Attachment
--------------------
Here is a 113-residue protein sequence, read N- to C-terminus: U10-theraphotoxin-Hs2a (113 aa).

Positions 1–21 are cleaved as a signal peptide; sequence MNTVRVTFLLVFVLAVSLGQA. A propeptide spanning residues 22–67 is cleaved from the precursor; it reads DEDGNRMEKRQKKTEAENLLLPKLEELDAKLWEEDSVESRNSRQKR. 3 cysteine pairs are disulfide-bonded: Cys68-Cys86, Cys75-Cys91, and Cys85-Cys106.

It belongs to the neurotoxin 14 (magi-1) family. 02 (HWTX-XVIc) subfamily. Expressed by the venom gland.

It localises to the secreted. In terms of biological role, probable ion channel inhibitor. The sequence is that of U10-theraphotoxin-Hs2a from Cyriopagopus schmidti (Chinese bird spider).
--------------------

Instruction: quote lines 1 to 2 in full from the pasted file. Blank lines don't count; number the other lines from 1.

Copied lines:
Here is a 113-residue protein sequence, read N- to C-terminus: U10-theraphotoxin-Hs2a (113 aa).

Positions 1–21 are cleaved as a signal peptide; sequence MNTVRVTFLLVFVLAVSLGQA. A propeptide spanning residues 22–67 is cleaved from the precursor; it reads DEDGNRMEKRQKKTEAENLLLPKLEELDAKLWEEDSVESRNSRQKR. 3 cysteine pairs are disulfide-bonded: Cys68-Cys86, Cys75-Cys91, and Cys85-Cys106.